Two twin four-inch plasma cannon provided the corvette's defensive armament in turrets offset toward the starboard bow and sternwards to port. Their bolts of charged particles could deflect incoming missiles by vaporizing portions of the projectile and converting that mass into slewing thrust. Offensively, a practiced crew in the Princess Cecile could launch her twenty missiles in pairs at one minute intervals. The crew which Daniel had brought from Kostroma was trained very well in that and every other aspect of war.


As a boy, Daniel had listened to Uncle Stacey and the naval friends who came to chat with him in the shipyard he ran after retirement. They'd talked of shifts in the Matrix, of sheared antennas, torqued hulls; of days at a time spent in the glare of Casimir radiation, picking a course where none was known before.


It was those tales, told by master astrogators to other masters of the art, that had led Daniel to join the RCN at age sixteen after the flaming row he'd had with his father, Corder. The Learys weren't a naval family: they were politicians, movers and shakers of the Republic, and never a one of them had risen higher than Corder Leary, Speaker Leary, himself.


Daniel laughed, surprising Adele and his uncle both. Grinning apologetically at their surprise he explained, "I was just thinking that six years on, there's no decision I'm more glad of than that I joined the RCN, but it could be that my reasons for making that decision had more to do with spiting my father than they did with making a name for myself."


"I've never noticed that the reasons people do things have much connection with how well or badly matters turn out," Adele said. "For example, I'm confident that my parents entered the Three Circles Conspiracy with the full intention of saving the Republic from men who couldn't be trusted with power."


She smiled. Adele gave the impression of being dispassionate about everything except knowledge, and then only knowledge in the form of marks on paper or electronic potentials. That wasn't true—the passion was there, Daniel knew, as surely as it was in his own explosive outbursts—but Adele's analysis would always be as cold and clean as the blade of a scalpel.


That was true even at times like this one, when Adele was analyzing the factors that led to the severed heads of every member of her family, including her ten-year-old sister, being displayed from Speaker's Rock.


"Your Lieutenant Mon's a good man," Stacey said. "Who did the yard assign for a supervisor? Archbolt, I suppose? Or did they give you Berol?"


"Yes, Archbolt," said Daniel, watching members of the Princess Cecile's crew—the Sissies—clambering over the antennas with tool belts.


Harbor Three had a regular dockyard staff, but the strain of fitting out the fleet in anticipation of full-scale war with the Alliance had overstrained their capacity. There would have been jobs for three times the number of workmen, and there were no trained personnel to hire into the new slots.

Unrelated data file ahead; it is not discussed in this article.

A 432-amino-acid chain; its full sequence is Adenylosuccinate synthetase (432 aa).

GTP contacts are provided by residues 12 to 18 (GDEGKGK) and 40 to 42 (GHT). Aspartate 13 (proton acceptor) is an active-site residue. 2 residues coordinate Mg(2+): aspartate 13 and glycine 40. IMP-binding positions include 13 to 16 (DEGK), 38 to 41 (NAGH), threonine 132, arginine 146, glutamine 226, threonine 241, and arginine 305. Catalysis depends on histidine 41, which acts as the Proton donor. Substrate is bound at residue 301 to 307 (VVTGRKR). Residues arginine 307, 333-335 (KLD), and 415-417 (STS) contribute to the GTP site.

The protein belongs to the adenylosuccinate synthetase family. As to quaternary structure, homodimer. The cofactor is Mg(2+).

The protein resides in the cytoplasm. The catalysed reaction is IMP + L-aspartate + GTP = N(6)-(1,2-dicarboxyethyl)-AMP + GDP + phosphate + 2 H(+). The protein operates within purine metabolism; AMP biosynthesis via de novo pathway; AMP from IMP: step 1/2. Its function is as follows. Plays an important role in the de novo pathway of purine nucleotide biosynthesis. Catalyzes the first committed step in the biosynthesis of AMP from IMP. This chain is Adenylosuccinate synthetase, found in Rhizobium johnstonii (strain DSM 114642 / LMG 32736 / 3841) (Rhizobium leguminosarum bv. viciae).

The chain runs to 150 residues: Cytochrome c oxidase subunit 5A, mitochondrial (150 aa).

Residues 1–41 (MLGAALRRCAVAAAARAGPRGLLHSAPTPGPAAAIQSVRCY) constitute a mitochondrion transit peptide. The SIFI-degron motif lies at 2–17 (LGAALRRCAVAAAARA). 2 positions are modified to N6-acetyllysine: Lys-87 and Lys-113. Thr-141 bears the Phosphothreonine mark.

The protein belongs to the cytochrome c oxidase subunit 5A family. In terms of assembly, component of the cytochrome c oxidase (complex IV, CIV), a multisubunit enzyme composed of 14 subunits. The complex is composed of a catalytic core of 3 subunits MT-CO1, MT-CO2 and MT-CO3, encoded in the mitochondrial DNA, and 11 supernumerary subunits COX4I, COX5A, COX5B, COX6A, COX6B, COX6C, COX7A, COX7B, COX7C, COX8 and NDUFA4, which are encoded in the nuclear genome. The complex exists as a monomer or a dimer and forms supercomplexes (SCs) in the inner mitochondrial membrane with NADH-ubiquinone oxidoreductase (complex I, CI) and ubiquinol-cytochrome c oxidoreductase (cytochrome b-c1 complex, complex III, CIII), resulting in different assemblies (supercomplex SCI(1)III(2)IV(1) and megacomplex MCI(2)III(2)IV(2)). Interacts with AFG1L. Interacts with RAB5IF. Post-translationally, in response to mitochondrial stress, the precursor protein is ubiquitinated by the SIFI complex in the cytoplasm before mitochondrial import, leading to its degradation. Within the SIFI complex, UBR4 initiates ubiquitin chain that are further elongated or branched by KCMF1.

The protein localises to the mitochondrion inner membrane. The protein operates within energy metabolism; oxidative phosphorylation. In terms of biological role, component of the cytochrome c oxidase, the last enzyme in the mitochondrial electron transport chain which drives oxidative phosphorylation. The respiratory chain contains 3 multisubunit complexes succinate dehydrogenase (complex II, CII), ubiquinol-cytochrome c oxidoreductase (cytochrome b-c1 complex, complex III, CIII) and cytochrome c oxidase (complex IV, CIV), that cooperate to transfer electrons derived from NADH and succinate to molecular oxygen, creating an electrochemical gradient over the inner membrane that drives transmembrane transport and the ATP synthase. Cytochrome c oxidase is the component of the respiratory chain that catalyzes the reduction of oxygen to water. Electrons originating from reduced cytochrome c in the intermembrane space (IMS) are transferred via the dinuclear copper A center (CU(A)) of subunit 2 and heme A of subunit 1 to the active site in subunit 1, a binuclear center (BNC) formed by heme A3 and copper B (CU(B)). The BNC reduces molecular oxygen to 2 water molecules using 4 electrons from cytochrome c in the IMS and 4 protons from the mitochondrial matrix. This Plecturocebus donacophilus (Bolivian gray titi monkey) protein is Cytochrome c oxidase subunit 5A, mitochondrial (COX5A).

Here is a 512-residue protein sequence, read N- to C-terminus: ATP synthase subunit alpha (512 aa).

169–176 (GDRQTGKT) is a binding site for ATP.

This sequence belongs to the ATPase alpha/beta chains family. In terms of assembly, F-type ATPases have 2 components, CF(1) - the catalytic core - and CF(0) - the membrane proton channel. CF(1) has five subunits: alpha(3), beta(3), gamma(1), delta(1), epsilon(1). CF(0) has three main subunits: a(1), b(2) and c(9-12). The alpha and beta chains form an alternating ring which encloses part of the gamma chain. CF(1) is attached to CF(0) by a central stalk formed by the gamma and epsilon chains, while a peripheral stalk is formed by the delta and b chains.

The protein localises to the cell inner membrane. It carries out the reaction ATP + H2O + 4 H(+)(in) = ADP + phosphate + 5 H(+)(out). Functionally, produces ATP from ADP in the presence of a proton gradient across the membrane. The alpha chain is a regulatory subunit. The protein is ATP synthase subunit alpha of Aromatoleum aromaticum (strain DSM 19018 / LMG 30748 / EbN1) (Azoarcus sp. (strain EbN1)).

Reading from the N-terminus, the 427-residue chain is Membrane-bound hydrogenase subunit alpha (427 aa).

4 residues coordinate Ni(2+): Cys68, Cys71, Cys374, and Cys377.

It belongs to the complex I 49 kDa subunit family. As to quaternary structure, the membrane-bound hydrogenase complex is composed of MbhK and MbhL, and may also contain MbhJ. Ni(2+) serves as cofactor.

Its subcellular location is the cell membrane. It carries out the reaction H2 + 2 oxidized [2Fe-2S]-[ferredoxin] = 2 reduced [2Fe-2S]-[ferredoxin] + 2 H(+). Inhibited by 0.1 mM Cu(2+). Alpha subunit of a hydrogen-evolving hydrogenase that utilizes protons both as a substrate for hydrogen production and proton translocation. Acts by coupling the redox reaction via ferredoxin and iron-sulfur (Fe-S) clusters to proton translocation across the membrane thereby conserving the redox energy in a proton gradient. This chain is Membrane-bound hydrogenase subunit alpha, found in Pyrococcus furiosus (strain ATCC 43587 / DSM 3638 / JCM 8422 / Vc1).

One way around the problem was to use a vessel's own crewmen to perform all but the specialist yard work. Normally crews were paid off when their ship docked in its home port; now, a third of the Princess Cecile's crew was at work refitting the vessel under the command of a ship's officer who also was kept on full pay.


Daniel, as the corvette's captain, would normally have been that officer. He'd passed the posting down to his first lieutenant, Lt. Mon, who would otherwise have been trying to support his family on half pay and no other resources. Mon had been a prisoner during the capture of the Princess Cecile; therefore he had no share of the prize money which the Navy Office would eventually adjudge for the ship.


Daniel had two eighths of the prize money coming to him. That would be months or years in the future, but his bank was more than happy to advance him funds against the event. Daniel didn't have the expense of a wife, and he did have a great personal interest in meeting young women who might be impressed by a dashing naval officer. Leaving the full-time duties to Mon gave both officers what was best suited to their circumstances; an idyllic situation so far as Daniel was concerned.


"A trim ship," Uncle Stacey repeated, "and very well found."


In his present state of health, Stacey hadn't been able to walk the telescoping antennas and yards, so now he locked a pair of naval goggles down over his eyes to use their electronic enhancement to view them. They determined the position, attitude, and expanse of sails of charged dielectric fabric which created imbalances in Casimir radiation and drove the vessel through the Matrix.